By: Jeff Stewart, Esq.
When the time comes to get access to medical records, it’s imperative that you know your rights. These rights include the ability to access your records whenever you need them, regardless of whether you’re switching doctors, pursuing a personal injury case, or just need some information about a health problem you’re having.
You can access your files under federal law, and sometimes you might even have the right to access the files and records of other people, in specific circumstances. Learn about what getting medical records requires, your rights to access under HIPAA, and why you might need help from a qualified injury attorney.
Getting Medical Records under HIPAA
HIPAA, the Health Information Portability and Accountability Act, is a set of laws that were put into play to protect the confidentiality and rights of patients in healthcare. Among other things, this act specifies the people who can access medical records at any given time. It is clear that with a few very specific exceptions, you always have the ability to view your original medical records at your health care provider’s location, and you have the right to request to be given copies of those records.
The only circumstances where you’re not able to access your records are if the healthcare provider is gathering information regarding a lawsuit, if access to the files would put your life or safety in danger or endanger the life and safety of another, or if the records are psychotherapy notes. Psychotherapy notes are always completely confidential.
Accessing Other Medical Records
HIPAA also provides for you getting medical records of certain other people. These include your minor children unless they have consented to a procedure that didn’t require your consent, they have been mandated by courts to receive services, or you have agreed to doctor-patient confidentiality between them and their provider.
You may also access the healthcare records of someone over whom you hold legal guardianship or someone who has given you written permission to access their records (you are the personal representative of someone). Finally, you can access the records of a deceased person if you’re the personal representative of the estate, or if you’re a relative with a related health concern.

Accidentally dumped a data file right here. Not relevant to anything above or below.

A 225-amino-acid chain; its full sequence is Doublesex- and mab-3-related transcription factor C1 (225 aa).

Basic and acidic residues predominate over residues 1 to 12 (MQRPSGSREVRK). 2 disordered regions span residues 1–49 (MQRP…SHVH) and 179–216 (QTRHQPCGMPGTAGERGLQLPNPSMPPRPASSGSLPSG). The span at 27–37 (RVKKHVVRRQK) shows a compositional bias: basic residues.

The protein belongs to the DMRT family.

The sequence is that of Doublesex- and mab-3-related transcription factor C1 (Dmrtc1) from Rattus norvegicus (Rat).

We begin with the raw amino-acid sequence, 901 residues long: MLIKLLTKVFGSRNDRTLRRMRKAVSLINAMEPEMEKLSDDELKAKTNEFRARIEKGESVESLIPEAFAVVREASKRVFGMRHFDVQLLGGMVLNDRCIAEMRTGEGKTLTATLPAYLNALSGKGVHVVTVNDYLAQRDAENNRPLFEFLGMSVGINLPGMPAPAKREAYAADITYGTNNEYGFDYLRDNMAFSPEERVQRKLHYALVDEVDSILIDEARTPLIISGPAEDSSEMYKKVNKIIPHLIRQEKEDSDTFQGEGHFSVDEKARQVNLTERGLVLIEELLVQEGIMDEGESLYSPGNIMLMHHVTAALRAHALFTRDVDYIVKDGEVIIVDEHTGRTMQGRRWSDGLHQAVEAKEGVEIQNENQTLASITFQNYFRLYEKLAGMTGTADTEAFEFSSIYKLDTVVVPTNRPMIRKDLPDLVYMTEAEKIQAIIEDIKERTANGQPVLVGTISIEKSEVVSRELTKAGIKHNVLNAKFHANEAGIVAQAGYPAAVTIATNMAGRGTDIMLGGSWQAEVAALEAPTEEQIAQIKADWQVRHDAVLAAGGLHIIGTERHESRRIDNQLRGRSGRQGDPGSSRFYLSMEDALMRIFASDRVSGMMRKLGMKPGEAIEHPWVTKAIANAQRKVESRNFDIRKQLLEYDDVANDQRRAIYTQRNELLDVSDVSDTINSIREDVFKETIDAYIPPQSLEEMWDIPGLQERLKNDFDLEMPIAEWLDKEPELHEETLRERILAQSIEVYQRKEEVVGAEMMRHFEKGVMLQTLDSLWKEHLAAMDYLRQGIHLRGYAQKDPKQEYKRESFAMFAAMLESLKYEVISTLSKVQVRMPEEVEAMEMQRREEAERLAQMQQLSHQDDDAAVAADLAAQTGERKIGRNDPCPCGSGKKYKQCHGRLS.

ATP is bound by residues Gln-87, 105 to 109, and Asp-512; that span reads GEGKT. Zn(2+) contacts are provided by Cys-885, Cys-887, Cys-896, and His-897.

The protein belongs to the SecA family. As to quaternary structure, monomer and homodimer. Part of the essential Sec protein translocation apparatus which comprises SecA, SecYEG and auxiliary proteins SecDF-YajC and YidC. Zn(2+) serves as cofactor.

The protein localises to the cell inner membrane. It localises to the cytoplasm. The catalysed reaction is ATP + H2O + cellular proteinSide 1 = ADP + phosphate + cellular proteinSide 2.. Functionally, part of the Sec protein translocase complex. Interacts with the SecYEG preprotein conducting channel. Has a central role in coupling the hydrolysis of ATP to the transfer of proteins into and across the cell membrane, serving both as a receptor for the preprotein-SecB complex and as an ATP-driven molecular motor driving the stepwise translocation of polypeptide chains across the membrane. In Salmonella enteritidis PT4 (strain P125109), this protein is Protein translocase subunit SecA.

Requesting Your Records
To get your records, usually, you just need to file a written request with the provider who has them. This request should include your full contact information as well as the records you want to access. Some forms may ask for a reason you want to view the records, as well as your social security number.
From this point, the provider has up to 30 days to turn over copies of the files. Note that you can’t get your originals, though you can view them at the provider’s office. If they fail to turn over the files or there’s a delay, they’re required to inform you in writing of the reason.
Fighting for Your Rights
If you have difficulty getting your medical records, you can challenge the denial. It takes help, though, from a qualified injury attorney. If you’re in North Carolina and facing this problem, contact Lewis & Keller, formerly Mike Lewis Attorneys for help today.
About The Author
Jeff Stewart is a nursing home abuse lawyer in Charleston, West Virginia, and managing partner of Stewart Bell, PLLC. Jeff is a graduate of Marshall University and the Walter F. George School of Law at Mercer University. Jeff is also a member of the West Virginia State Bar, the U.S. District Court Northern District of West Virginia, and the U.S. District Court Southern District of West Virginia.